Mankind has been using plant, animal and mineral extracts in an attempt to discover a hair loss solution for just about as long as history can remember. While many of these natural remedies wouldn't stand up to scientific investigation a number prove highly effective. Much is still to be learned about 'how' and 'why' they work, but it seems that many are underpinned by sound scientific principles. Dermatologists often recommend following a natural course of treatment alongside one of the FDA recommended products, and naturally they're the best starting point in evaluating the pros and cons of each approach.
Extract of Saw Palmetto comes in capsule form and is one of the best regarded alternative hair loss treatments. It's thought to act by inhibiting the action of 5-alpha reductase - which is responsible for converting testosterone to DHT. Without getting too technical this comparable to how one of the two FDA approved drugs works, hence it doesn't require an enormous leap of faith to assume that Saw Palmetto may also be effective. Certainly Native American Indians have been using the berry for centuries. Similarly on the other side of the Atlantic the same role is played by Pygeum (which comes from the bark of an African evergreen tree).
Vitamins and minerals are known to play an important part in the growth of healthy hair. Unfortunately it doesn't follow that that supplements will help to arrest hair loss or promote hair re-growth. If you eat a balanced diet the chances are that you'll be getting all the nutrients that you need. However, if you are concerned look for supplements containing Vitamin B6 , Zinc and the amino acids Arginine and Cysteine . Folic Acid and Biotin are also frequently linked with prevention of hair loss.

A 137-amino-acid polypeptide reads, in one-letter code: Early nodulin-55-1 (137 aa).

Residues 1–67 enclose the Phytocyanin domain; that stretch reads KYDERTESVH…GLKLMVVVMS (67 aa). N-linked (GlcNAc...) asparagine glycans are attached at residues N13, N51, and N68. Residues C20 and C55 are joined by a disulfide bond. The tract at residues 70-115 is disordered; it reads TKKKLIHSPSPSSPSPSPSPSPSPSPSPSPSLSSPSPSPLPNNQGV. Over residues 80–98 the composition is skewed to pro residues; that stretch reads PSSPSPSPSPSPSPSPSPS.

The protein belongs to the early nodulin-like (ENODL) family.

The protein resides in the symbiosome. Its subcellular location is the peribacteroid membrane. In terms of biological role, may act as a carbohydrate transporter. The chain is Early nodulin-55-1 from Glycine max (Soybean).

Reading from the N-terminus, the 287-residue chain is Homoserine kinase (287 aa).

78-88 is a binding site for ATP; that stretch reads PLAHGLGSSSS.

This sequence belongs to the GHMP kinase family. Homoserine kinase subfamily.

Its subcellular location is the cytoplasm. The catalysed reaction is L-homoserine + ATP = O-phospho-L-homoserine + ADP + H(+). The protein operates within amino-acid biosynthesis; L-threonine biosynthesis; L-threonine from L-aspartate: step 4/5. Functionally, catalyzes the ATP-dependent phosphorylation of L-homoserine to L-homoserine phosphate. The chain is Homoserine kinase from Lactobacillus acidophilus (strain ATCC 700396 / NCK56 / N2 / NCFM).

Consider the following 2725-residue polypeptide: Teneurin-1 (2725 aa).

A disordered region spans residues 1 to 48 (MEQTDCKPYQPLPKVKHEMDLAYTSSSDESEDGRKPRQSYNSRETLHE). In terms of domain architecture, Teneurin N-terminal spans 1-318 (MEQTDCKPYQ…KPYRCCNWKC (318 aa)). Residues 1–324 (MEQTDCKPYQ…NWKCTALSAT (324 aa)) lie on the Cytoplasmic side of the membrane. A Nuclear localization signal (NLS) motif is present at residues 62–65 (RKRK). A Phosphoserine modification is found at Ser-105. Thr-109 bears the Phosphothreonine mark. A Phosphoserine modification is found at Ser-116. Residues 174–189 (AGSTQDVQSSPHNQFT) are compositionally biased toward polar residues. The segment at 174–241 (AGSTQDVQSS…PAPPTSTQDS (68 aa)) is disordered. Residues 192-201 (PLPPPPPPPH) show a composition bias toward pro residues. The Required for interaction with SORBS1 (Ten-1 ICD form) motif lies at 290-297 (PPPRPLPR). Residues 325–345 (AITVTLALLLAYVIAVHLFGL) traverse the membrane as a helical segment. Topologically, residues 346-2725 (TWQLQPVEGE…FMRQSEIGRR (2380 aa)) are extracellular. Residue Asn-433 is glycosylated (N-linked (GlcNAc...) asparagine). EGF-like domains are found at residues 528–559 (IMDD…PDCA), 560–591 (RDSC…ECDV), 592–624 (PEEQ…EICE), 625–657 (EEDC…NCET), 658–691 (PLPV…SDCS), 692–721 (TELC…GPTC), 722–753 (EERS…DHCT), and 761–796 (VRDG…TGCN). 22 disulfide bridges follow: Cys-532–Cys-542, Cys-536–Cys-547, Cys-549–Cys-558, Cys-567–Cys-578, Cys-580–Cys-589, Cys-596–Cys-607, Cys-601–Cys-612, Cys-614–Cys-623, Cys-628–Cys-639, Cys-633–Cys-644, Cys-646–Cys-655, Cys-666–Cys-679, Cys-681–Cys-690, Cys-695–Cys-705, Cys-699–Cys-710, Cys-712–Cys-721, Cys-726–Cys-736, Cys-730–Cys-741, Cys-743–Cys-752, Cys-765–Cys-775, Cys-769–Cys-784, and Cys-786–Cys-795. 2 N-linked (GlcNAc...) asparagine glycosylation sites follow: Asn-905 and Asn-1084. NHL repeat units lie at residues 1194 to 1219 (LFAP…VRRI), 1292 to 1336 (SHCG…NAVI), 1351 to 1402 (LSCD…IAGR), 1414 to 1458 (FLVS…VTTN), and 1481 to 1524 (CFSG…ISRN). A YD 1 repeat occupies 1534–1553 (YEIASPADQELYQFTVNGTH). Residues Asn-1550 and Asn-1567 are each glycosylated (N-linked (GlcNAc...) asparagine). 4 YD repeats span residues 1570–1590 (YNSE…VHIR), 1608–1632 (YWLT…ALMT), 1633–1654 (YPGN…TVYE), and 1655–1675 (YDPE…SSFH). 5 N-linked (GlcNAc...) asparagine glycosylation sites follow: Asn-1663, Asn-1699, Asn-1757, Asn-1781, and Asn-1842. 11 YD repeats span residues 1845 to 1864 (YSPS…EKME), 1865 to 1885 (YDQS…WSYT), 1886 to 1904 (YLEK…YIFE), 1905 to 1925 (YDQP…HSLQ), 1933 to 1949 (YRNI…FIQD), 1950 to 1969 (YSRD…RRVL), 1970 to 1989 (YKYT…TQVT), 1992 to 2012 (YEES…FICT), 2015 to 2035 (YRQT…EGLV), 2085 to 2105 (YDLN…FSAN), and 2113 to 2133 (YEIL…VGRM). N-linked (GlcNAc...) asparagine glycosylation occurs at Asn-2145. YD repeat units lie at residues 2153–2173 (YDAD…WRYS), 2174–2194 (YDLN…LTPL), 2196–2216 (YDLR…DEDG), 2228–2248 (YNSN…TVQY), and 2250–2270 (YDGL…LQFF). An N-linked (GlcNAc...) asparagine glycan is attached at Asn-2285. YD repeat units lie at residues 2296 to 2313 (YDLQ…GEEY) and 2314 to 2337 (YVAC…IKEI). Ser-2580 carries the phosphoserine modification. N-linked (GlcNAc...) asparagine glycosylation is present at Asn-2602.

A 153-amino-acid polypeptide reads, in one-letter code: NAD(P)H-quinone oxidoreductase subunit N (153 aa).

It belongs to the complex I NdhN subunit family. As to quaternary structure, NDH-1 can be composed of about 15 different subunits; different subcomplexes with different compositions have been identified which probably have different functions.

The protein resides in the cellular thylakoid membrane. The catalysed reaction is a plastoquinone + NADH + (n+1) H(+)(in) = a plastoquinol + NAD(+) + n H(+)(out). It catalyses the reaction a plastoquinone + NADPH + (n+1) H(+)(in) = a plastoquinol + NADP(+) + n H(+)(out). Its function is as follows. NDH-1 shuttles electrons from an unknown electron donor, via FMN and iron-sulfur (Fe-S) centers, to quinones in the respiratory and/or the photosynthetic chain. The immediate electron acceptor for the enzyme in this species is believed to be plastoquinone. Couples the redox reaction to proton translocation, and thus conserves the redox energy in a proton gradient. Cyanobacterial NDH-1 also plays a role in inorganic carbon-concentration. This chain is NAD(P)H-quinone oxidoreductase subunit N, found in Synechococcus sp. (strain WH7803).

Other alternative treatments range from the sublime (such as drinking regular cups of green tea ) to those bordering on the ridiculous (notably the time-honored practice of massaging the scalp with a solution of cayenne pepper - which incidentally receives surprisingly positive reports). Whichever approach you decide to follow it's important to first discuss it with your dermatologist, but it's also worth remembering that it pays to shop around as most alternative remedies are available at local health care stores for a fraction of the price.